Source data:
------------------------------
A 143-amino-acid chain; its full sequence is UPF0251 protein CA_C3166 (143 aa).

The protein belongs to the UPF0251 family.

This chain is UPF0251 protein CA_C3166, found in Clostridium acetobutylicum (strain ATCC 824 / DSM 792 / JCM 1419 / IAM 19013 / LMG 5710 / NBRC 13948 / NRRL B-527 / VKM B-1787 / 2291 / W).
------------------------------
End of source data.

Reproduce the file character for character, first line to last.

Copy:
A 143-amino-acid chain; its full sequence is UPF0251 protein CA_C3166 (143 aa).

The protein belongs to the UPF0251 family.

This chain is UPF0251 protein CA_C3166, found in Clostridium acetobutylicum (strain ATCC 824 / DSM 792 / JCM 1419 / IAM 19013 / LMG 5710 / NBRC 13948 / NRRL B-527 / VKM B-1787 / 2291 / W).